• John Kubinski, owner of John’s Bait and Tackle west of Faribault, said the black crappie bite has been consistent all winter, increasing fishing pressure. “Each year is a little different, but so far this year French Lake has produced crappies, with some sunfish and a few stragler walleyes,” he said. For crappies, most anglers are using small jigs tipped “with the smallest crappie minnow you can find.” Be patient, he said. “They (crappies) can be very finicky — and some days they haven’t been aggressive at all. It’s been taking guys a while to get a limit, but that can change over night.”

 

 

 

 

Fountain Lake

Where: Albert Lea in Freeborn County

Size: 521 acres

Public access: Two city-owned accesses

Primary species: Crappie, sunfish, perch, walleye

• Fountain Lake is an impoundment that forms the headwaters of the Shell Rock River. Mark Conley, owner of The Dam Bait Shop in Albert Lea, said “constant weather changes” have slowed the overall bite. “It’s been frustrating for some,” he said. “You’re having to search hard for walleyes, but they’re generally nice-sized fish when you catch them.” The crappie bite has been the most consistent, producing many 10- to 13-inch fish. “I’ve even heard some rumblings about perch,” Conley added. More information at www.thedambaitshop.net.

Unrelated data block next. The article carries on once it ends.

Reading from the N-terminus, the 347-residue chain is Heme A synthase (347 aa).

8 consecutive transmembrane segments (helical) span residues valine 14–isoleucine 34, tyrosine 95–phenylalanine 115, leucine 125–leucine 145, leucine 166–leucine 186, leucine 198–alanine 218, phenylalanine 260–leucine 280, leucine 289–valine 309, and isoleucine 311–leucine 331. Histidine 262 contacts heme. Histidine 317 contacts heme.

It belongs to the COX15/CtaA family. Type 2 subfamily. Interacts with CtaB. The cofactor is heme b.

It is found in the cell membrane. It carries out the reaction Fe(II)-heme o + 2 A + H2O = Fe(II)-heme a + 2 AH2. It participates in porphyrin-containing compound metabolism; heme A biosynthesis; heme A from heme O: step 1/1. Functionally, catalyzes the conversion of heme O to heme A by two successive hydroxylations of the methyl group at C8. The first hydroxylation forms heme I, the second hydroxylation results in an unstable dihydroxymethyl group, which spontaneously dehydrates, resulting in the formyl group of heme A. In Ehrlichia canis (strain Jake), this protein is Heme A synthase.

Tetonka Lake

Where: Waterville in Le Sueur County

Size: 1,336 acres

Public access: Two city accesses

Primary species: Sunfish, crappies, pike

• Bluegills, crappies and northern pike are the major draws. Axel Streed, owner of Axel’s Tackle Box in Waterville, said the crappie and sunfish bite has been decent but “nothing to write home about.” Some anglers are targeting northern pike either with tip-ups or with spears. “They’re some nice pike in Tetonka,” he said. A state survey showed pike ranged from 18 to 38 inches long, with an average of 26 inches. Streed said warm weather has created spotty ice conditions. More information at www.axelstacklebox.blogspot.com.

 

 

 

 

Washington Lake

Where: Roughly 10 miles northeast of Mankato in Le Sueur County

Size: 1,519 acres

Public access: Southwest and north side of lake